Advanced Search
MyIDEAS: Login

Risk Belief, Producer Demand, and Valuation of Improved Irrigations: Results from Field Experiments in Mt. Kilimanjaro

Contents:

Author Info

  • Muamba, Francis
  • Kraybill, David S.
Registered author(s):

    Abstract

    This paper systematically estimates the potential benefit of introducing improved irrigation schemes in Mt. Kilimanjaro to help rain dependent farmers cope with the risks of climate change. The study uses Contingent Valuation Method (CVM) to elicit farmers’ Willingness to Pay (WTP) for eliminating the risks of crop loss by accessing improved irrigation schemes. Data for the analysis were gathered using a double bounded survey from over 200 randomly-sampled farmers in 15 villages. The study makes a contribution to the applied welfare literature and should also be useful for policymakers in Africa. The policy contribution consists of valuation of improved irrigation in the presence of climate change risks. The applied welfare contribution consists of empirical evidence about the impact of farmer’s risk aversion on welfare valuation. Pratt and Zeckhauser (1996) argue on conceptual grounds that in the absence of complete contingent claims market, individual WTP per unit of risk reduction will depend significantly on the level of risk and the magnitude of reduction that is offered. The present study captures individual farmer’s risk exposure by constructing an index for farmers’ expected rainfall. Since mean WTP is nonlinear in its parameters, mean WTP is computed based on the Krinsky and Robb (1986) method, which simulates the confidence interval and the achieved significance levels (ASL) for testing the null hypothesis that WTP≤0. The results show that farmers with lower expectations about future rainfall are willing to pay more for accessing the improved irrigation scheme. In addition, Mt. Kilimanjaro farmers are willing to pay up to 10% of their income to have access to improved irrigation canals. Assuming a 5% discount rate, the study found that farmers will reimburse the cost of building the irrigation scheme after 7 to 9 years.

    Download Info

    If you experience problems downloading a file, check if you have the proper application to view it first. In case of further problems read the IDEAS help page. Note that these files are not on the IDEAS site. Please be patient as the files may be large.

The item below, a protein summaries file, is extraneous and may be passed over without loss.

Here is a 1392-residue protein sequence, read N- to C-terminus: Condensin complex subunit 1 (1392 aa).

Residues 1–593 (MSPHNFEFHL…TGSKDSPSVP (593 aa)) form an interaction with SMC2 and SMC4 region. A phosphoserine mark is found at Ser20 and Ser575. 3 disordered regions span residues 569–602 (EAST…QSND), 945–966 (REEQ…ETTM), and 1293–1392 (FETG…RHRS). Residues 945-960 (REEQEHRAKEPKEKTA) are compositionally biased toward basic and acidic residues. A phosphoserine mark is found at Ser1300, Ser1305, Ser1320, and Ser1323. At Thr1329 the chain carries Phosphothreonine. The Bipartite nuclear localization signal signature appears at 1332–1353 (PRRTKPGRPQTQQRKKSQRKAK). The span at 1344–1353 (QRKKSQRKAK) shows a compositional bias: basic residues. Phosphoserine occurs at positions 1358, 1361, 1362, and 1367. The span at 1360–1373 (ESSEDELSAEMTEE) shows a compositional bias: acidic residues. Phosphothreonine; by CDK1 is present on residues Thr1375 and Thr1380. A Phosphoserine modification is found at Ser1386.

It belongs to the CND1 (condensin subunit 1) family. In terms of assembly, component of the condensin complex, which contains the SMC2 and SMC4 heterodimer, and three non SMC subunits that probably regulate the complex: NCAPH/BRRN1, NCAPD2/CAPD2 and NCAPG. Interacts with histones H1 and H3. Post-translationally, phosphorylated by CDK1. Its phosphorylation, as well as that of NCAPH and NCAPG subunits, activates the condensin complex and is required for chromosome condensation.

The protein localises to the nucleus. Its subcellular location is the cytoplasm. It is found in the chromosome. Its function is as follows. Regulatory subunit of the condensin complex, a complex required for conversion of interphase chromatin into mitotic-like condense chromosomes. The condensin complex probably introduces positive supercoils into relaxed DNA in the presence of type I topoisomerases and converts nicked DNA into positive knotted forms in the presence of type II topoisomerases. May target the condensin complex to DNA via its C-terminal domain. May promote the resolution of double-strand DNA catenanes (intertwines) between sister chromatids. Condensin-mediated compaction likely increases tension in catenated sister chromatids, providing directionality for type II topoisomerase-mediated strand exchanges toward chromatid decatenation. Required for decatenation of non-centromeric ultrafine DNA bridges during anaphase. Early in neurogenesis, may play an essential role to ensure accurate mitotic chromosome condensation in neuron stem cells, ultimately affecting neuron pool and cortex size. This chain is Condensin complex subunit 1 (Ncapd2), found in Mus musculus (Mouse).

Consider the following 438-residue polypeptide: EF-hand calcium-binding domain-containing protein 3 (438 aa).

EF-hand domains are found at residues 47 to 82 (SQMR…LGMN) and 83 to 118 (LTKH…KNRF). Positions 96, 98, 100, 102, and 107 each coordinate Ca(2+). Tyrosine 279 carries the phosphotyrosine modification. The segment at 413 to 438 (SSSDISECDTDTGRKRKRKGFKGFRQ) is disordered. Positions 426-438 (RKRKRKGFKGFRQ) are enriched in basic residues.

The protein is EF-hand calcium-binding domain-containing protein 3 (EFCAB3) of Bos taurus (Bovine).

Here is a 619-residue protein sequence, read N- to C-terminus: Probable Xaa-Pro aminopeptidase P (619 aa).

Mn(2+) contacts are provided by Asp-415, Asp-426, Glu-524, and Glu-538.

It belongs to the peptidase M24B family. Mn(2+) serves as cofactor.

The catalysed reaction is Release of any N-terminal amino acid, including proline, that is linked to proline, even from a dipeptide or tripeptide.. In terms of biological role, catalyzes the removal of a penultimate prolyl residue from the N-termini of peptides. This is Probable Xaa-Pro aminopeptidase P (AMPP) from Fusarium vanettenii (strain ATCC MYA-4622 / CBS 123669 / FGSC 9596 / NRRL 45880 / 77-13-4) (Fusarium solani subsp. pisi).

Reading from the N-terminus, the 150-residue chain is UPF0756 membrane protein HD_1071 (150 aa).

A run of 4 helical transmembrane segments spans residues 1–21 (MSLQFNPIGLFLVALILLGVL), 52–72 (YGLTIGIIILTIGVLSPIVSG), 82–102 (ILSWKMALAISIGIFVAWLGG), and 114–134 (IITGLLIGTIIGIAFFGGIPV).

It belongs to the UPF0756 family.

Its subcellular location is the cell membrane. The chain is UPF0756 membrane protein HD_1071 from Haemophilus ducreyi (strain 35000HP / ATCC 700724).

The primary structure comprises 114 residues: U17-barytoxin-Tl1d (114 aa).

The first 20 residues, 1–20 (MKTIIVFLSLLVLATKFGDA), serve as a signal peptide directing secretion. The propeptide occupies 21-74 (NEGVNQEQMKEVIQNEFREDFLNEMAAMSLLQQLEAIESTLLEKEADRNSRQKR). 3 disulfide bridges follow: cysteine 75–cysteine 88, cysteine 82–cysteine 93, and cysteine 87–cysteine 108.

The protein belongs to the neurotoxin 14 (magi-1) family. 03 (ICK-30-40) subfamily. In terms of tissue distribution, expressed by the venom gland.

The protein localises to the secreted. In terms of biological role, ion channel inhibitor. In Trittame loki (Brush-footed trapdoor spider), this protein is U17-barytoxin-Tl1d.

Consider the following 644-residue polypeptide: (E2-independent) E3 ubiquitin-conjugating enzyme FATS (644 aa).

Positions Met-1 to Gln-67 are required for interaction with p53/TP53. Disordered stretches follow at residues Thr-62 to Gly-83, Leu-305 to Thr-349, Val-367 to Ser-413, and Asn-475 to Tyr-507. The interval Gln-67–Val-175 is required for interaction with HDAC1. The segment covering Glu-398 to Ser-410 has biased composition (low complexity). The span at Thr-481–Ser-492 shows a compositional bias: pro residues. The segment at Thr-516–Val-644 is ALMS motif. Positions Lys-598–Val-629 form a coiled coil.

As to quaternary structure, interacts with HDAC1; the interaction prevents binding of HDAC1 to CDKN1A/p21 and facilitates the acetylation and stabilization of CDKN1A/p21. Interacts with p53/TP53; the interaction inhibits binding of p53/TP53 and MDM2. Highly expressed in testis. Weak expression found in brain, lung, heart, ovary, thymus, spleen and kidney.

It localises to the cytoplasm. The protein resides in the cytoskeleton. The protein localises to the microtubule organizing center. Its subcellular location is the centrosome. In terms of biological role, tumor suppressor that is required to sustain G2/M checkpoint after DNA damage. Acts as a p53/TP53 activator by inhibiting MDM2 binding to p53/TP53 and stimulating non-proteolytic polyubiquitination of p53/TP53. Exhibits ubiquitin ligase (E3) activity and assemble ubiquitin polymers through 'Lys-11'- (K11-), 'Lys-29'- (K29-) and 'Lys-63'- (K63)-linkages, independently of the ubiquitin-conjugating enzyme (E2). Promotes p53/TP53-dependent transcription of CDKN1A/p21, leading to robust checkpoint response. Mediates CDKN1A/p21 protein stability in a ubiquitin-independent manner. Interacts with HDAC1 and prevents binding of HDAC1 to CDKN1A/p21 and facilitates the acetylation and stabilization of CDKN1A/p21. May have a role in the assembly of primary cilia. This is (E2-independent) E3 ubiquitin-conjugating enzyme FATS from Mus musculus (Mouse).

File URL: http://purl.umn.edu/61653
    Download Restriction: no

    Bibliographic Info

    Paper provided by Agricultural and Applied Economics Association in its series 2010 Annual Meeting, July 25-27, 2010, Denver, Colorado with number 61653.

    as in new window
    Length:
    Date of creation: Apr 2010
    Date of revision:
    Handle: RePEc:ags:aaea10:61653

    Contact details of provider:
    Postal: 555 East Wells Street, Suite 1100, Milwaukee, Wisconsin 53202
    Phone: (414) 918-3190
    Fax: (414) 276-3349
    Email:
    Web page: http://www.aaea.org
    More information through EDIRC

    Related research

    Keywords: Willingness to Pay; Climate Change; Irrigation; Risk Belief; Agricultural and Food Policy; Environmental Economics and Policy; Food Security and Poverty; International Development; Q12; Q18; Q25; Q51; Q56;

    Find related papers by JEL classification:

    References

    References listed on IDEAS
    Please report citation or reference errors to , or , if you are the registered author of the cited work, log in to your RePEc Author Service profile, click on "citations" and make appropriate adjustments.:
    as in new window
    1. Pratt, John W & Zeckhauser, Richard J, 1996. "Willingness to Pay and the Distribution of Risk and Wealth," Journal of Political Economy, University of Chicago Press, vol. 104(4), pages 747-63, August.
    2. Konishi, Yoshifumi & Coggins, Jay S., 2008. "Environmental risk and welfare valuation under imperfect information," Resource and Energy Economics, Elsevier, vol. 30(2), pages 150-169, May.
    Full references (including those not matched with items on IDEAS)

    Citations

    Lists

    This item is not listed on Wikipedia, on a reading list or among the top items on IDEAS.

    Statistics

    Access and download statistics

    Corrections

    When requesting a correction, please mention this item's handle: RePEc:ags:aaea10:61653. See general information about how to correct material in RePEc.

    For technical questions regarding this item, or to correct its authors, title, abstract, bibliographic or download information, contact: (AgEcon Search).

    If you have authored this item and are not yet registered with RePEc, we encourage you to do it here. This allows to link your profile to this item. It also allows you to accept potential citations to this item that we are uncertain about.

    If references are entirely missing, you can add them using this form.

    If the full references list an item that is present in RePEc, but the system did not link to it, you can help with this form.

    If you know of missing items citing this one, you can help us creating those links by adding the relevant references in the same way as above, for each refering item. If you are a registered author of this item, you may also want to check the "citations" tab in your profile, as there may be some citations waiting for confirmation.

    Please note that corrections may take a couple of weeks to filter through the various RePEc services.